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Kykeon: The Drink of Champions

“In this the woman, as fair as a goddess, mixed them a mess with Pramnian wine; she grated goat’s milk cheese into it with a bronze grater, threw in a handful of white barley-meal, and having thus prepared the mess she bade them drink it.”

Homer, Iliad XI 638-41

“[Circe] brought them in and made them sit on chairs and seats, and made for them a potion of cheese and barley meal and yellow honey with Pramnian wine; but in the food she mixed baneful drugs, that they might utterly forget their native land.”

Homer, Odyssey X 305-310

“Then Metaneira offered [Demeter] a cup, having filled it with honey-sweet wine.

But she refused, saying that it was divinely ordained that she not

drink red wine. Then [Demeter] ordered [Metaneira] to mix some barley and water with delicate pennyroyal, and to give [Demeter] that potion to drink.

So [Metaneira] made the kukeôn and offered it to the goddess, just as she had ordered.”

Homer, Hymn to Demeter, 206-210.

The ancient drink known as kykeon was a popular beverage in ancient Greece that usually consisted of water and barley, along with honey, wine, cheese and herbs, depending on the recipe. It was drunk by both heroes in the epics, and ordinary folk, but is predominantly famous for being used in the Rites of Demeter in Eleusis in the ritual known as the Eleusinian Mysteries.

To recreate it, we will be looking at a recipe for kykeon from The Classical Cookbook (2012) by Andrew Dalby and Sally Grainger*. As no recipes (that is, specific measurements and instructions) survive from ancient Greece, the method followed here, and adapted to modern tastes, comes from Cato’s farming handbook (De Agricultura, 85) which outlines a porridge very near to kykeon.

What you’ll need

  • ¾ cup / 120g semolina

  • 375g ricotta cheese

  • 2 tbs honey

  • 1 small beaten egg

  • Saucepan

  • Wooden spoon

  • Cups to serve

Step 1

Place the semolina in your saucepan (off the heat) and add just enough water to cover it. Let it soak for at least 10 minutes and once it’s soft, drain the excess water.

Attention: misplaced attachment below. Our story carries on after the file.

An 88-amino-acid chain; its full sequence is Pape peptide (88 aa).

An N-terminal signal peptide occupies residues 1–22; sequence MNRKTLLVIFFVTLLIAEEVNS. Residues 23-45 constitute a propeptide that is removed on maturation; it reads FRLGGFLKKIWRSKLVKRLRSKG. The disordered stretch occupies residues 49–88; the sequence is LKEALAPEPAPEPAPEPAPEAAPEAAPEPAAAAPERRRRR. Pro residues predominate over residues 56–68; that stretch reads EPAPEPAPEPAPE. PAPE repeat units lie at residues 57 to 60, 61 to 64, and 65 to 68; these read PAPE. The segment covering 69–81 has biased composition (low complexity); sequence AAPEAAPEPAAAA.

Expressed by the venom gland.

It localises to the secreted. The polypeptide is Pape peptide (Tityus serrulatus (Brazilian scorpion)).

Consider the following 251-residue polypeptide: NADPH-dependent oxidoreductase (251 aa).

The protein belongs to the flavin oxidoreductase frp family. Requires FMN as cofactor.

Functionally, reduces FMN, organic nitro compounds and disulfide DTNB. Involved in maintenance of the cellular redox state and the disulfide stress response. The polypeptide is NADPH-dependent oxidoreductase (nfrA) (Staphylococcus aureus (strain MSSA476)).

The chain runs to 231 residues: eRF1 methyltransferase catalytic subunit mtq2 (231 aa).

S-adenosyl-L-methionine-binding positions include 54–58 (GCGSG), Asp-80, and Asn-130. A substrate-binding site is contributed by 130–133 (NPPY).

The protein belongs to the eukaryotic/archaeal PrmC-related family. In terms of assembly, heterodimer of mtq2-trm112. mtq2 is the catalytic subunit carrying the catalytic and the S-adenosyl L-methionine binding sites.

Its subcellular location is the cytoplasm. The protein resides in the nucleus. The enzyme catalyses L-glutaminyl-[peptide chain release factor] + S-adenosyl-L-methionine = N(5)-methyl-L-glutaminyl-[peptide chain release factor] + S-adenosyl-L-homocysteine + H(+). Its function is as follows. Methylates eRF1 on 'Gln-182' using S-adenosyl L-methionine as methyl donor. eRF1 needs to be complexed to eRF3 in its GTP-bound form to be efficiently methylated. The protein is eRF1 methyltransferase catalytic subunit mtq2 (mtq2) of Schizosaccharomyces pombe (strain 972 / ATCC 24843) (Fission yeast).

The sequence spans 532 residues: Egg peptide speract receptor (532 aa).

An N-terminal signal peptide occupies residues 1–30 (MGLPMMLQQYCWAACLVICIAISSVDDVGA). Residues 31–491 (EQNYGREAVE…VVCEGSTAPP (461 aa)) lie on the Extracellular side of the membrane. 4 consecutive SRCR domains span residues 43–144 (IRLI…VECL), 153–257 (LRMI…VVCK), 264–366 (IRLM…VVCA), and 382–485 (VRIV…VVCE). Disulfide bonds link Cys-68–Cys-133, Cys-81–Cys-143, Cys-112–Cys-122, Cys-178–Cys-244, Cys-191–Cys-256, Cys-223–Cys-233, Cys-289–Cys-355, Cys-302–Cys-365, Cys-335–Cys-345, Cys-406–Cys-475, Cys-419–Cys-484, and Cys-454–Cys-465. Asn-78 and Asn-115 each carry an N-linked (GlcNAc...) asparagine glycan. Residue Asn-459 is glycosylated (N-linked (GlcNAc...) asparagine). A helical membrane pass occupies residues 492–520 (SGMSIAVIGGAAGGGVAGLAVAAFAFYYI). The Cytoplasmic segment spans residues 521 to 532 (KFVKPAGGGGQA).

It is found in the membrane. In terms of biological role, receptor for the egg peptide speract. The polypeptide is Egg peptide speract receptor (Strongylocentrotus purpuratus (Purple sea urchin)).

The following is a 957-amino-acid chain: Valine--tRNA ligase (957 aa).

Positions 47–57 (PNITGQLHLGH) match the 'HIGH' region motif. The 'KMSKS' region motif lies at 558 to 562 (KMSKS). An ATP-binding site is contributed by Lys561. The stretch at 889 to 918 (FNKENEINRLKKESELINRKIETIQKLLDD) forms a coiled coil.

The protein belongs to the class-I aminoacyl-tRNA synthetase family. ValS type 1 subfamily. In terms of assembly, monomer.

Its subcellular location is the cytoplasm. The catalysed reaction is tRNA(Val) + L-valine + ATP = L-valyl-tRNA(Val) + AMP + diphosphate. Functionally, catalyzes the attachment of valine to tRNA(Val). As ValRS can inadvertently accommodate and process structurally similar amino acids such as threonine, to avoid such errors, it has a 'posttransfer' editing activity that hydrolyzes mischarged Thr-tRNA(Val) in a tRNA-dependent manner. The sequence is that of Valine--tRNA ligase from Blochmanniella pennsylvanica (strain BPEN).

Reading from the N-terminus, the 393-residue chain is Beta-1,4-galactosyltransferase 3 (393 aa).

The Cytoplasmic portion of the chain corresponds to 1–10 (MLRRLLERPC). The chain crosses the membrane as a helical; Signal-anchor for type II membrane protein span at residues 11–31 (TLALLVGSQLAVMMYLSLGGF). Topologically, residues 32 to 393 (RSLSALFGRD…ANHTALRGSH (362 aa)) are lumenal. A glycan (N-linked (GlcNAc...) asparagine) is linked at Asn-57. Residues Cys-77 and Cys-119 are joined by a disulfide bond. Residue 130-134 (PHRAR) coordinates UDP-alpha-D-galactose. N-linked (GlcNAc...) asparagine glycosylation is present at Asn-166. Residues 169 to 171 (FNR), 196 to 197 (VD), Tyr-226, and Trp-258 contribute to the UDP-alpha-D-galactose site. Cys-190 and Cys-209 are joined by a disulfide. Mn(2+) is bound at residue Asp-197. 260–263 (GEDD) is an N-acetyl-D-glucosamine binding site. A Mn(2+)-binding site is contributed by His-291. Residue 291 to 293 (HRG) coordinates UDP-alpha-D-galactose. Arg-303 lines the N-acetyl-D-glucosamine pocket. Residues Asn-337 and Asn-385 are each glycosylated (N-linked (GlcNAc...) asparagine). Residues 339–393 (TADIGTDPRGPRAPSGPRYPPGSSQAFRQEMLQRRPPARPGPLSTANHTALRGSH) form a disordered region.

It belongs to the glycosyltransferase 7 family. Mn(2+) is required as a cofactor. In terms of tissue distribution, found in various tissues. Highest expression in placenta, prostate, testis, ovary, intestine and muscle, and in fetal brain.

Super easy so far - and when a recipe is a bit too straightforward, disaster is inevitable

Step 2

Place the saucepan with the semolina on your stovetop and add the ricotta cheese, honey and beaten egg. Bring it slowly to boiling point but do not let it boil.

At this point, the mixture did not look appetizing but hope remained!

Step 3

Stir slowly and allow it to simmer for a few minutes.

Reader, this is where trouble ensued. The mixture was left to simmer for a minute or two too long and the end result was definitely more like porridge, less pourable. Was it ruined? No, but it not quite what we were after.

Final thoughts

The final outcome was essentially a porridge but without the desired consistency (i.e. drinkable). Setting aside its consistency though, what about the taste? Well, the concoction did smell distinctly of cheese and this remained true for the taste as well. More honey was added in the vain hope of sweetening it, but to no avail. On a positive note, however, a family member who was game to try it did enjoy it. The subjectivity of taste, eh?

Now, the recipe used is not from ancient Greece per se and is more kykeon-adjacent but it does follow a similar vein. Would it be possible to substitute the water for wine and/or semolina for barley flour? Yes. There are a few recreations available online, including this one which follows more in line the Homer’s (albeit brief) directions:

Which recipe would you prefer?

* Dalby, A., & Grainger, S., 2012, The Classical Cookbook, J. Paul Getty Museum, USA: Los Angeles.


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